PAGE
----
What's in a name? A lot, according to concerned pork producers.
They say the label 'Swine Flu' should be dropped.
"It's an unfortunate choice of words," says Tammy Vaasenn, Director of Operations for the Wisconsin Pork Producers Association , "It does trouble us. There's no indication a pig gave it to a human. To call it Swine Flu is a bit misleading."
Farm groups and animal health organizations even have some alternative names, the top recommendations being 'North American influenza' or 'Hybrid Influenza,' because the strain in questions contains elements of human, avian and swine flu.
Vaassen says consumer feedback so far has been positive—people seem to be getting the message that the virus isn't spread through pork products—but the market is still taking a hit.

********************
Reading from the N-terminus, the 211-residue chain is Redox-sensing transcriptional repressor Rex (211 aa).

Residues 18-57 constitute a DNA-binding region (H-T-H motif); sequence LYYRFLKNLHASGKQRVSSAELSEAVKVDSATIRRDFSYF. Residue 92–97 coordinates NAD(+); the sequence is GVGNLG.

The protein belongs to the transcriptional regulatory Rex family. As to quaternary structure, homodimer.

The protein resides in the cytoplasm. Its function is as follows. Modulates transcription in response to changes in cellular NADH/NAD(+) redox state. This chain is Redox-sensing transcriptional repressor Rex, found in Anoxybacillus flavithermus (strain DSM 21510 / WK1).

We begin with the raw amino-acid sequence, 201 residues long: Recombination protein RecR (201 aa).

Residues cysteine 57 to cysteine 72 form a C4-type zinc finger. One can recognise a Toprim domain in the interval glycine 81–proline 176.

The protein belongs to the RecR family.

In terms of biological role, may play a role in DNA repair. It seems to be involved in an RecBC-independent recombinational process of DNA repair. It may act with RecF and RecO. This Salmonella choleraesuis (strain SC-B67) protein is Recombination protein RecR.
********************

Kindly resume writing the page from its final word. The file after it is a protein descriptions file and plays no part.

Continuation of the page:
"We've seen a pretty significant drop in the future and cash prices over the last couple days," Vaassen notes. "Producers have been operating in red ink for the last year-and-a-half now. This is certainly the time of year we start to see our market pick up."
While most of the media reports have focused on the risk to humans, pork producers have also been put on alert, and asked to be vigilant.
"(They've) been encouraged to review their bio-security plans…which is something they practice on a regular basis."
It should be noted North American Influenza has not been detected in the country's swine herd.
Update: U.S. Health Secretary Tom Vilsack says we should call it by its scientific name: 'H1N1 Influenza A.' The World Health Organization (WHO) agrees to drop the name "swine" flu to avoid confusion about whether eating pork is dangerous, and instead use the technical identification.